No Device Rule

Quoted from Jake Knapp's Books: “Sprint: How to Solve Big Problems and Test New Ideas in Just Five Days.”

The no-device rule

In a sprint, time is precious, and we can’t afford distractions in the room. So we have a simple rule: No laptops, phones, or iPads allowed. No virtual-reality headsets. If you’re reading this book in the future, no holograms. If you’re reading it in the past, no Game Boys. These devices can suck the momentum out of a sprint. If you’re looking at a screen, you’re not paying attention to what’s going on in the room, so you won’t be able to help the team. What’s worse, you’re unconsciously saying, “This work isn’t interesting.” Going without devices can be uncomfortable at first, but it’s freeing. And don’t worry. You won’t be completely cut off. To make sure nobody misses anything important, there are two exceptions to the no-device rule:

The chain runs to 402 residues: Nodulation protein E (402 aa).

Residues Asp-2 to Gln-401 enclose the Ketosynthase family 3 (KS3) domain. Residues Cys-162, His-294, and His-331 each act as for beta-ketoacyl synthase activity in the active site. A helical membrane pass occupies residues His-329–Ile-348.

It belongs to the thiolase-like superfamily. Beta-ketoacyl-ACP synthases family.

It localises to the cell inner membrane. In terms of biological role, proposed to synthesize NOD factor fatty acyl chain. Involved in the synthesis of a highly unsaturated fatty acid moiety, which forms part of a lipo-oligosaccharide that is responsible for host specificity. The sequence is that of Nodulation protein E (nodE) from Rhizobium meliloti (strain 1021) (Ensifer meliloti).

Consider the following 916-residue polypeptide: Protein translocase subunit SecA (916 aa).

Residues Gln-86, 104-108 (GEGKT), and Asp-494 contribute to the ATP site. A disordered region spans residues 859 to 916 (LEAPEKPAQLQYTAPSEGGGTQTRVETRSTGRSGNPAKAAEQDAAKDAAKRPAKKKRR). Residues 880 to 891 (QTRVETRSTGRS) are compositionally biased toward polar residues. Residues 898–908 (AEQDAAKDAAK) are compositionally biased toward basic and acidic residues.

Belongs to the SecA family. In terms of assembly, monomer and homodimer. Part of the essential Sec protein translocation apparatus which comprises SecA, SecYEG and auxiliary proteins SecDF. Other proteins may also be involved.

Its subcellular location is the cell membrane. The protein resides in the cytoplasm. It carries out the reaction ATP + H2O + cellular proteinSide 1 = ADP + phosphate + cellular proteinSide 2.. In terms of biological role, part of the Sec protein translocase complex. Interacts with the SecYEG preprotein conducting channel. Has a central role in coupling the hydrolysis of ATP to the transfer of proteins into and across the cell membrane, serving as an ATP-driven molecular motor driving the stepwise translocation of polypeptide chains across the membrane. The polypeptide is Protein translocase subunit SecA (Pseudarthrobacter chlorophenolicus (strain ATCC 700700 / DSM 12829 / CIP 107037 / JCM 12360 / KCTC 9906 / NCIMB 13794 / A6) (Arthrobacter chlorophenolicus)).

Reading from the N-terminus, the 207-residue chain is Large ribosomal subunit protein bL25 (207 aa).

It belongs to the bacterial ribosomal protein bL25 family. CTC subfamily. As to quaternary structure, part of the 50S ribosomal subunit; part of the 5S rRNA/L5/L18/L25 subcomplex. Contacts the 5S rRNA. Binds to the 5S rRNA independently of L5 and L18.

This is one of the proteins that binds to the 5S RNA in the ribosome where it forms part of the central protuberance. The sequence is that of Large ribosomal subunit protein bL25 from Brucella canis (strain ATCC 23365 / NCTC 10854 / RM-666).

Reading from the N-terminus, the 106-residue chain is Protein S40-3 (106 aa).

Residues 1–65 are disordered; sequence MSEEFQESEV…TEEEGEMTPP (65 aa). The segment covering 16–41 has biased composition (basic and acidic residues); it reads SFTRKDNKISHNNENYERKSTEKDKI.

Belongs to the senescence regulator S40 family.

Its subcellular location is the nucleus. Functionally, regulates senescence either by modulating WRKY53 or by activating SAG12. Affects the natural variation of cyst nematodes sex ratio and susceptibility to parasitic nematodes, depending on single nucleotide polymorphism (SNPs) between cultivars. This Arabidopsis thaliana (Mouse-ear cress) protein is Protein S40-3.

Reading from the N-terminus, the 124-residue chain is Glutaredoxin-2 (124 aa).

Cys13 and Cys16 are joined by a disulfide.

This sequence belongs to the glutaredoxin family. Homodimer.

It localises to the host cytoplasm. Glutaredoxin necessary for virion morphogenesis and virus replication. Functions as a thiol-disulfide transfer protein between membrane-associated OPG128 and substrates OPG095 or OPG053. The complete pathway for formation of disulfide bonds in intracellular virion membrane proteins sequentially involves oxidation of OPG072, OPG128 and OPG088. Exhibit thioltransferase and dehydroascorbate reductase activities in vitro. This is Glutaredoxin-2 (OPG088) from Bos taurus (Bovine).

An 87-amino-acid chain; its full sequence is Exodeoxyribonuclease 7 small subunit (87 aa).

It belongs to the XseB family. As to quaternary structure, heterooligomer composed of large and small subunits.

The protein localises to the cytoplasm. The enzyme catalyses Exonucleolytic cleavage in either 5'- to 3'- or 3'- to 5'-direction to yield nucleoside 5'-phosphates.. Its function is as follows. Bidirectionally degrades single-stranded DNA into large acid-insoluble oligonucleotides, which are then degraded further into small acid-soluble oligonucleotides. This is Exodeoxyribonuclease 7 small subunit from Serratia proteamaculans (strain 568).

1. It’s okay to check your device during a break.
  2. It’s okay to leave the room to check your device. At any time. No judgment. Take a call, check an email, tweet a Tweet, whatever—just take it outside.
We also use devices for some specific purposes: when we need to show something to the whole team, and on Thursday for prototyping. See, we’re not so mean. Let people know ahead of time that the sprint will be device-free, and also let them know that they can step out of the room at any time. That escape hatch allows busy people to participate in the sprint without losing track of their regular jobs. The combination of a clear schedule and no devices gives your team a huge supply of raw attention.